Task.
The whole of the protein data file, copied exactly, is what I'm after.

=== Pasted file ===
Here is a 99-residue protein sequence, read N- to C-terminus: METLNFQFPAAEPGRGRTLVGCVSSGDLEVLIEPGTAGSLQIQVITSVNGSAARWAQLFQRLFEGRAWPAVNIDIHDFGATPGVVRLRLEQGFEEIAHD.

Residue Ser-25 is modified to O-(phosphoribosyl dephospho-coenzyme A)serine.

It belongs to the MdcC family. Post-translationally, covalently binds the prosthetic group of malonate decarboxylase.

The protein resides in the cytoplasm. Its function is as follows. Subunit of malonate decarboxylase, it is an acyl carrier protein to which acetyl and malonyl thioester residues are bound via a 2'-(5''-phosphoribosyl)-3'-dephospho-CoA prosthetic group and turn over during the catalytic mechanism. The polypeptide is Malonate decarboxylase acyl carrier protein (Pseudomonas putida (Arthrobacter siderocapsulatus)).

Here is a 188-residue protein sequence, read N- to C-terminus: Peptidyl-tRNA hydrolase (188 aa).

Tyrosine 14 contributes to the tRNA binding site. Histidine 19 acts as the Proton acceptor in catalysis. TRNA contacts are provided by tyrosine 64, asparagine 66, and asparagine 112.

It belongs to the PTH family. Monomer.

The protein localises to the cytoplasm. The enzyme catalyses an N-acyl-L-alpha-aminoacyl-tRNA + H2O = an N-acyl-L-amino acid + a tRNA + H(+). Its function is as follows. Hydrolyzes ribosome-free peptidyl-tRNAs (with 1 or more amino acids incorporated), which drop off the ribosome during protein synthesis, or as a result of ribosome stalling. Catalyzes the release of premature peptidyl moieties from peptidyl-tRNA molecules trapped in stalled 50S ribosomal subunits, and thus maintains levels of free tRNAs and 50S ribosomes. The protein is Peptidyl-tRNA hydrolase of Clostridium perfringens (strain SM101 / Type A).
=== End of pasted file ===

Here is a 99-residue protein sequence, read N- to C-terminus: METLNFQFPAAEPGRGRTLVGCVSSGDLEVLIEPGTAGSLQIQVITSVNGSAARWAQLFQRLFEGRAWPAVNIDIHDFGATPGVVRLRLEQGFEEIAHD.

Residue Ser-25 is modified to O-(phosphoribosyl dephospho-coenzyme A)serine.

It belongs to the MdcC family. Post-translationally, covalently binds the prosthetic group of malonate decarboxylase.

The protein resides in the cytoplasm. Its function is as follows. Subunit of malonate decarboxylase, it is an acyl carrier protein to which acetyl and malonyl thioester residues are bound via a 2'-(5''-phosphoribosyl)-3'-dephospho-CoA prosthetic group and turn over during the catalytic mechanism. The polypeptide is Malonate decarboxylase acyl carrier protein (Pseudomonas putida (Arthrobacter siderocapsulatus)).

Here is a 188-residue protein sequence, read N- to C-terminus: Peptidyl-tRNA hydrolase (188 aa).

Tyrosine 14 contributes to the tRNA binding site. Histidine 19 acts as the Proton acceptor in catalysis. TRNA contacts are provided by tyrosine 64, asparagine 66, and asparagine 112.

It belongs to the PTH family. Monomer.

The protein localises to the cytoplasm. The enzyme catalyses an N-acyl-L-alpha-aminoacyl-tRNA + H2O = an N-acyl-L-amino acid + a tRNA + H(+). Its function is as follows. Hydrolyzes ribosome-free peptidyl-tRNAs (with 1 or more amino acids incorporated), which drop off the ribosome during protein synthesis, or as a result of ribosome stalling. Catalyzes the release of premature peptidyl moieties from peptidyl-tRNA molecules trapped in stalled 50S ribosomal subunits, and thus maintains levels of free tRNAs and 50S ribosomes. The protein is Peptidyl-tRNA hydrolase of Clostridium perfringens (strain SM101 / Type A).